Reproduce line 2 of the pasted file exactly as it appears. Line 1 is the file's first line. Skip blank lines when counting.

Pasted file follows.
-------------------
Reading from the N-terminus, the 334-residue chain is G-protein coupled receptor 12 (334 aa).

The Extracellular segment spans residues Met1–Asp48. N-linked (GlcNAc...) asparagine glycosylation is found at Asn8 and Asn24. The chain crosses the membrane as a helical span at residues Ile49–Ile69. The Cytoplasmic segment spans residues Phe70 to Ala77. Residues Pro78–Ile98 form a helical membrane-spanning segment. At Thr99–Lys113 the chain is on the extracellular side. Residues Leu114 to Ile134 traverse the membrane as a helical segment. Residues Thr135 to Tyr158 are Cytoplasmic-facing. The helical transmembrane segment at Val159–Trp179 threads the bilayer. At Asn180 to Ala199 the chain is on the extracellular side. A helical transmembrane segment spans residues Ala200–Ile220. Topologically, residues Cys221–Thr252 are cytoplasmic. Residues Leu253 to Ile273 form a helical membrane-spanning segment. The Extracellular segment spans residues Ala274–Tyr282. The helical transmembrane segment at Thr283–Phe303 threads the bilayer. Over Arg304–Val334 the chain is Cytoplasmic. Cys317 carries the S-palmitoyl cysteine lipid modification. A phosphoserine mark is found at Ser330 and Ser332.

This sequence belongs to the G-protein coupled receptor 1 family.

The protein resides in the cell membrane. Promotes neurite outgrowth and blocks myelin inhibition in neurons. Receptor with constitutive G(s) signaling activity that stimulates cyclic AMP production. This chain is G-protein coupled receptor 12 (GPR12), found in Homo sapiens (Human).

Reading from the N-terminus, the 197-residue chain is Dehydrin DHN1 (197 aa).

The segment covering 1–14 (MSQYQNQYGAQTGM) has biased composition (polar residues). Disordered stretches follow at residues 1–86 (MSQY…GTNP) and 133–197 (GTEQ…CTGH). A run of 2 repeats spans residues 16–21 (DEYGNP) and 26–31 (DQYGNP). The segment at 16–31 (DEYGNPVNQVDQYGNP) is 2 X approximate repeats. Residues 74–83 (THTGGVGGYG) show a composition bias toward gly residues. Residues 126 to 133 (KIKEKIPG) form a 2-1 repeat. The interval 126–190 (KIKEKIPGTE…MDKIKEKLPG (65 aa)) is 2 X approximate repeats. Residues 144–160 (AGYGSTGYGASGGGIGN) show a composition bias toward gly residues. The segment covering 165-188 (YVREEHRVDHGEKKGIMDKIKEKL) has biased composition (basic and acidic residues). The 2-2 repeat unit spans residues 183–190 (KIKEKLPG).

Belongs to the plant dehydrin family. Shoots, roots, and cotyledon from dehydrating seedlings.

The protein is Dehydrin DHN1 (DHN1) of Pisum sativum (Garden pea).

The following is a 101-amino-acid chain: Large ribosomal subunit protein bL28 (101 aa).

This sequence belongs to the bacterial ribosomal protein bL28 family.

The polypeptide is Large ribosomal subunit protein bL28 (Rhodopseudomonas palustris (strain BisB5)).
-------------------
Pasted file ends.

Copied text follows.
The Extracellular segment spans residues Met1–Asp48. N-linked (GlcNAc...) asparagine glycosylation is found at Asn8 and Asn24. The chain crosses the membrane as a helical span at residues Ile49–Ile69. The Cytoplasmic segment spans residues Phe70 to Ala77. Residues Pro78–Ile98 form a helical membrane-spanning segment. At Thr99–Lys113 the chain is on the extracellular side. Residues Leu114 to Ile134 traverse the membrane as a helical segment. Residues Thr135 to Tyr158 are Cytoplasmic-facing. The helical transmembrane segment at Val159–Trp179 threads the bilayer. At Asn180 to Ala199 the chain is on the extracellular side. A helical transmembrane segment spans residues Ala200–Ile220. Topologically, residues Cys221–Thr252 are cytoplasmic. Residues Leu253 to Ile273 form a helical membrane-spanning segment. The Extracellular segment spans residues Ala274–Tyr282. The helical transmembrane segment at Thr283–Phe303 threads the bilayer. Over Arg304–Val334 the chain is Cytoplasmic. Cys317 carries the S-palmitoyl cysteine lipid modification. A phosphoserine mark is found at Ser330 and Ser332.